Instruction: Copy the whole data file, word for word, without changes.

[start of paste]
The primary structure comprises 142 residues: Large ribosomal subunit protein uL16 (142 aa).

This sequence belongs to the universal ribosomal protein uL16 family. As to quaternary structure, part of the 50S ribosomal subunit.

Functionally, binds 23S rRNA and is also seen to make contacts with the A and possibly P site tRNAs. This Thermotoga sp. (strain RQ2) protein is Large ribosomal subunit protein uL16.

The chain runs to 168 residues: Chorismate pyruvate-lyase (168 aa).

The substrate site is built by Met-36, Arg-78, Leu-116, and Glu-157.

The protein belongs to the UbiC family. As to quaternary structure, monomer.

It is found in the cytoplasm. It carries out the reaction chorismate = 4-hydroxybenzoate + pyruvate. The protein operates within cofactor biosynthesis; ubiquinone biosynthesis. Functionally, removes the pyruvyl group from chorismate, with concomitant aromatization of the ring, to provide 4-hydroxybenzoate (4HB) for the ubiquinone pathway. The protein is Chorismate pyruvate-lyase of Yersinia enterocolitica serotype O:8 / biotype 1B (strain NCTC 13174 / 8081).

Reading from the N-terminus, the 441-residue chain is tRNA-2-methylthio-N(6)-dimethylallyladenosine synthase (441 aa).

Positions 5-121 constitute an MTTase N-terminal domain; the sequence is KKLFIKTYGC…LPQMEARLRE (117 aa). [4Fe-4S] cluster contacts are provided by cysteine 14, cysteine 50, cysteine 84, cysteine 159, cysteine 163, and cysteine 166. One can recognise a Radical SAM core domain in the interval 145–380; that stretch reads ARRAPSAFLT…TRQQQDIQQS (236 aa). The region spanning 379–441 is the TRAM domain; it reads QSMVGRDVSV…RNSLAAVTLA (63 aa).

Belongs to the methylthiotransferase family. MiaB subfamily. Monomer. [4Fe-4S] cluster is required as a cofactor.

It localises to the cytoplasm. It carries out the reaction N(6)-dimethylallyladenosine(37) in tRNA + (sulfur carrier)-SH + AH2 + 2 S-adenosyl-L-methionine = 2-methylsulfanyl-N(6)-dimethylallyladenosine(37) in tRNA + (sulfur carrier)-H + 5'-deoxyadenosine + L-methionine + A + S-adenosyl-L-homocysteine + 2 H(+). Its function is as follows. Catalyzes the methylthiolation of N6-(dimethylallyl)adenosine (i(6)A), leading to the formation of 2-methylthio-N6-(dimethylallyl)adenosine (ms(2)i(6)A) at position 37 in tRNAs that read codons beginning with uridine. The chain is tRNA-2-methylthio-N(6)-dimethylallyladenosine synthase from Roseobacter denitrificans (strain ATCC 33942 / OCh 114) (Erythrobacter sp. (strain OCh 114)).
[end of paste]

The primary structure comprises 142 residues: Large ribosomal subunit protein uL16 (142 aa).

This sequence belongs to the universal ribosomal protein uL16 family. As to quaternary structure, part of the 50S ribosomal subunit.

Functionally, binds 23S rRNA and is also seen to make contacts with the A and possibly P site tRNAs. This Thermotoga sp. (strain RQ2) protein is Large ribosomal subunit protein uL16.

The chain runs to 168 residues: Chorismate pyruvate-lyase (168 aa).

The substrate site is built by Met-36, Arg-78, Leu-116, and Glu-157.

The protein belongs to the UbiC family. As to quaternary structure, monomer.

It is found in the cytoplasm. It carries out the reaction chorismate = 4-hydroxybenzoate + pyruvate. The protein operates within cofactor biosynthesis; ubiquinone biosynthesis. Functionally, removes the pyruvyl group from chorismate, with concomitant aromatization of the ring, to provide 4-hydroxybenzoate (4HB) for the ubiquinone pathway. The protein is Chorismate pyruvate-lyase of Yersinia enterocolitica serotype O:8 / biotype 1B (strain NCTC 13174 / 8081).

Reading from the N-terminus, the 441-residue chain is tRNA-2-methylthio-N(6)-dimethylallyladenosine synthase (441 aa).

Positions 5-121 constitute an MTTase N-terminal domain; the sequence is KKLFIKTYGC…LPQMEARLRE (117 aa). [4Fe-4S] cluster contacts are provided by cysteine 14, cysteine 50, cysteine 84, cysteine 159, cysteine 163, and cysteine 166. One can recognise a Radical SAM core domain in the interval 145–380; that stretch reads ARRAPSAFLT…TRQQQDIQQS (236 aa). The region spanning 379–441 is the TRAM domain; it reads QSMVGRDVSV…RNSLAAVTLA (63 aa).

Belongs to the methylthiotransferase family. MiaB subfamily. Monomer. [4Fe-4S] cluster is required as a cofactor.

It localises to the cytoplasm. It carries out the reaction N(6)-dimethylallyladenosine(37) in tRNA + (sulfur carrier)-SH + AH2 + 2 S-adenosyl-L-methionine = 2-methylsulfanyl-N(6)-dimethylallyladenosine(37) in tRNA + (sulfur carrier)-H + 5'-deoxyadenosine + L-methionine + A + S-adenosyl-L-homocysteine + 2 H(+). Its function is as follows. Catalyzes the methylthiolation of N6-(dimethylallyl)adenosine (i(6)A), leading to the formation of 2-methylthio-N6-(dimethylallyl)adenosine (ms(2)i(6)A) at position 37 in tRNAs that read codons beginning with uridine. The chain is tRNA-2-methylthio-N(6)-dimethylallyladenosine synthase from Roseobacter denitrificans (strain ATCC 33942 / OCh 114) (Erythrobacter sp. (strain OCh 114)).